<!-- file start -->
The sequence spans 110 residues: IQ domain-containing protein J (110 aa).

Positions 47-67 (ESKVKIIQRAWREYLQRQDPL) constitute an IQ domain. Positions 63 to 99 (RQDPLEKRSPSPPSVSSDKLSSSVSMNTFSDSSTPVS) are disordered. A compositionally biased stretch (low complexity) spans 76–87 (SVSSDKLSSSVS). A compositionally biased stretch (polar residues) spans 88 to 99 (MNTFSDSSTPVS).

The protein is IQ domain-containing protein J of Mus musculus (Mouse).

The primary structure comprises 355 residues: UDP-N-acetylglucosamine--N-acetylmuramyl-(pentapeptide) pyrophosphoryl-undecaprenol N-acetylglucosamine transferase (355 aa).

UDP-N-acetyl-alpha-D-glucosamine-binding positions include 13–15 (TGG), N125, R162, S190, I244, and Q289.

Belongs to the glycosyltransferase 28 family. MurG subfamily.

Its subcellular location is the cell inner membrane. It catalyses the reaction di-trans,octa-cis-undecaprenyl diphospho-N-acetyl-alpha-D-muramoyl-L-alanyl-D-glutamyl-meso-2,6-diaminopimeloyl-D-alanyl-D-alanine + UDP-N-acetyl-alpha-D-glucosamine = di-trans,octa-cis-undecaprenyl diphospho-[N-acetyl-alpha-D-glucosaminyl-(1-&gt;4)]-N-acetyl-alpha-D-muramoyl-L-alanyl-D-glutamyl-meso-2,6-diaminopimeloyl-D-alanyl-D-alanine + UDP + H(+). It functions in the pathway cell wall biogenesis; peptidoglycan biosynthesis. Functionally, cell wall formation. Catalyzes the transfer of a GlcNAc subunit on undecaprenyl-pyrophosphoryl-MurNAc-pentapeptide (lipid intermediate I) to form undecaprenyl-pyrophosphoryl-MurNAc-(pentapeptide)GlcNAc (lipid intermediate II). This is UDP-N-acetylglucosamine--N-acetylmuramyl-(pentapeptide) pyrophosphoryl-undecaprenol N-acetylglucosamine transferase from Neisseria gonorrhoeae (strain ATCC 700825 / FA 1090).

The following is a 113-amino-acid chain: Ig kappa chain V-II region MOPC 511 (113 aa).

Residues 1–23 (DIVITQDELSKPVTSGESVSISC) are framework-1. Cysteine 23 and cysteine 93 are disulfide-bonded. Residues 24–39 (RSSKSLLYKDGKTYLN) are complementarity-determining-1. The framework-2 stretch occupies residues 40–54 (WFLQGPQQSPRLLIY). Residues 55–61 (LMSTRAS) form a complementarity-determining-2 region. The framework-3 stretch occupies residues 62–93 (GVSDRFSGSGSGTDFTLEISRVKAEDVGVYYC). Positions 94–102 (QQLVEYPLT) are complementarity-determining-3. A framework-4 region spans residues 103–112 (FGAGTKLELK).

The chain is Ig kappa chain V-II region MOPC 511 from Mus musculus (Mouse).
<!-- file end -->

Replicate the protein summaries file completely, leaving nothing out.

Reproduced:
The sequence spans 110 residues: IQ domain-containing protein J (110 aa).

Positions 47-67 (ESKVKIIQRAWREYLQRQDPL) constitute an IQ domain. Positions 63 to 99 (RQDPLEKRSPSPPSVSSDKLSSSVSMNTFSDSSTPVS) are disordered. A compositionally biased stretch (low complexity) spans 76–87 (SVSSDKLSSSVS). A compositionally biased stretch (polar residues) spans 88 to 99 (MNTFSDSSTPVS).

The protein is IQ domain-containing protein J of Mus musculus (Mouse).

The primary structure comprises 355 residues: UDP-N-acetylglucosamine--N-acetylmuramyl-(pentapeptide) pyrophosphoryl-undecaprenol N-acetylglucosamine transferase (355 aa).

UDP-N-acetyl-alpha-D-glucosamine-binding positions include 13–15 (TGG), N125, R162, S190, I244, and Q289.

Belongs to the glycosyltransferase 28 family. MurG subfamily.

Its subcellular location is the cell inner membrane. It catalyses the reaction di-trans,octa-cis-undecaprenyl diphospho-N-acetyl-alpha-D-muramoyl-L-alanyl-D-glutamyl-meso-2,6-diaminopimeloyl-D-alanyl-D-alanine + UDP-N-acetyl-alpha-D-glucosamine = di-trans,octa-cis-undecaprenyl diphospho-[N-acetyl-alpha-D-glucosaminyl-(1-&gt;4)]-N-acetyl-alpha-D-muramoyl-L-alanyl-D-glutamyl-meso-2,6-diaminopimeloyl-D-alanyl-D-alanine + UDP + H(+). It functions in the pathway cell wall biogenesis; peptidoglycan biosynthesis. Functionally, cell wall formation. Catalyzes the transfer of a GlcNAc subunit on undecaprenyl-pyrophosphoryl-MurNAc-pentapeptide (lipid intermediate I) to form undecaprenyl-pyrophosphoryl-MurNAc-(pentapeptide)GlcNAc (lipid intermediate II). This is UDP-N-acetylglucosamine--N-acetylmuramyl-(pentapeptide) pyrophosphoryl-undecaprenol N-acetylglucosamine transferase from Neisseria gonorrhoeae (strain ATCC 700825 / FA 1090).

The following is a 113-amino-acid chain: Ig kappa chain V-II region MOPC 511 (113 aa).

Residues 1–23 (DIVITQDELSKPVTSGESVSISC) are framework-1. Cysteine 23 and cysteine 93 are disulfide-bonded. Residues 24–39 (RSSKSLLYKDGKTYLN) are complementarity-determining-1. The framework-2 stretch occupies residues 40–54 (WFLQGPQQSPRLLIY). Residues 55–61 (LMSTRAS) form a complementarity-determining-2 region. The framework-3 stretch occupies residues 62–93 (GVSDRFSGSGSGTDFTLEISRVKAEDVGVYYC). Positions 94–102 (QQLVEYPLT) are complementarity-determining-3. A framework-4 region spans residues 103–112 (FGAGTKLELK).

The chain is Ig kappa chain V-II region MOPC 511 from Mus musculus (Mouse).